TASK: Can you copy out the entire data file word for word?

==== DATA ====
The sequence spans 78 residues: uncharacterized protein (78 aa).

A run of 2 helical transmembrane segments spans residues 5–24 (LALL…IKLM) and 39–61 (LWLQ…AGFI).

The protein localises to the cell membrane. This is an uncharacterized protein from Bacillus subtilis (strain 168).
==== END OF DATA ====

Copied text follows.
The sequence spans 78 residues: uncharacterized protein (78 aa).

A run of 2 helical transmembrane segments spans residues 5–24 (LALL…IKLM) and 39–61 (LWLQ…AGFI).

The protein localises to the cell membrane. This is an uncharacterized protein from Bacillus subtilis (strain 168).